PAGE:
San Diego-based Juiced Bikes unveiled and then launched its newest e-bike model, the RipRacer, last November. Now the company’s founder and CEO Tora Harris is taking us on a behind-the-scenes look at how production is moving along in China.
The RipRacer was launched as a ‘fun-sized’ e-bike with smaller 20″ fat tires and a similarly smaller frame.
Unlike traditionally large fat tire e-bikes, the RipRacer is designed to be more nimble for agile urban riding, while still offering dirt and trail riding opportunities thanks to those fat tires.
It was launched in two versions: a Class 2 version of the bike that reaches speeds of up to 20 mph (32 km/h), and a Class 3 version that pushes the envelope even further with a top speed of 28 mph (45 km/h).
The Class 2 bike uses a 52V 10.4Ah battery rated for 540 Wh to offer a max range of 35 miles (56 km). The higher power Class 3 version has a larger 52V 15.6Ah battery with 780 Wh of capacity that should achieve a max range of closer to 55 miles (88 km) per charge.
The bikes were launched for pre-order months ahead of when production was expected to be completed, which has become common practice in the e-bike industry.
In a recent video, seen below, Harris walks us through the production line at the company’s factory in China to see how the bikes are produced.
The frames can be seen passing through various TIG welding stations, where the main portion of the frame is welded on a jig before the rear triangle is welded onto the assembly.
“So far the frames look really good,” explained Harris. “I’m very impressed with the quality of the frame this time.”
From there, the finished frames pass through to the heat treatment section of the factory to strengthen the aluminum.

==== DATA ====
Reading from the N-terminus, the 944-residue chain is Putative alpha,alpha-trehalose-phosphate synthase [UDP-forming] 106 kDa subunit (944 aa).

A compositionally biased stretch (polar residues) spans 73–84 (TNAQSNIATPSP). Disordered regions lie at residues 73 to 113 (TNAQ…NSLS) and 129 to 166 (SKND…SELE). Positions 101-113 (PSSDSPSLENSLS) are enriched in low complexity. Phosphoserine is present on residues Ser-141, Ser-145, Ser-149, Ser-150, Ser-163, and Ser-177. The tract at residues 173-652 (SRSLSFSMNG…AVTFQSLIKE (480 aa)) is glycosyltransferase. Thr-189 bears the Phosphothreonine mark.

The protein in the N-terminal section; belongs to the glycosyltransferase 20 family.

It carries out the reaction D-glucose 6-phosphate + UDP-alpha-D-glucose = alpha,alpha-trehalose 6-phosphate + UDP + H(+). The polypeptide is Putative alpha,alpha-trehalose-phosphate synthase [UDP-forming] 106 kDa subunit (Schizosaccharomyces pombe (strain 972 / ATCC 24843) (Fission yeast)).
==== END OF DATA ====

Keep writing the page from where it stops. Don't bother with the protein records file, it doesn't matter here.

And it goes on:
Next we jump to an assembly area, where the frames can be seen already painted and being prepped with internal components.
Wires and cables for the various electronics can be seen snaked through the frames as assembly workers in the background piece together more components on a moving conveyer belt.
Harris explained that the company has begun with production of the Class 3 version of the RipRacer, which is the higher speed and longer range version of the e-bike.
“We’ve got our first bikes already coming off the line,” explained Harris before adding with a chuckle, “only 4,000 more to go!”
The RipRacer will debut with Juiced’s new battery case design, which comes with a carry handle and custom holder for an Apple AirTag to help locate the battery or bike should either go missing.
The batteries will also be able to dock into Juiced’s new charging dock, which should come out later this year.
The docking feature will serve double duty as a powerbank, as it will add AC and DC power taps to allow the battery to provide off-grid power for running other devices.
That’s a feature we haven’t seen before in the e-bike market, but it could add huge functionality for the large battery packs. While many batteries have a single USB port that can allow them to serve as a powerbank for phone charging and other devices, the added functionality of both AC and DC power opens new doors for using e-bike batteries for off-grid power supply.
Despite the seemingly good progress seen in production, Juiced’s website still lists April as the expected delivery timeline. That likely includes expected shipping delays from China as the country’s month-long spring festival will begin in February, as well as stateside shipping delays caused by long waits for container ships unloading off the coast of California.
While we all wait for RipRacers to make their way to North America, let’s hear what you think of the pint-sized e-bikes. Share your thoughts in the comment section below!
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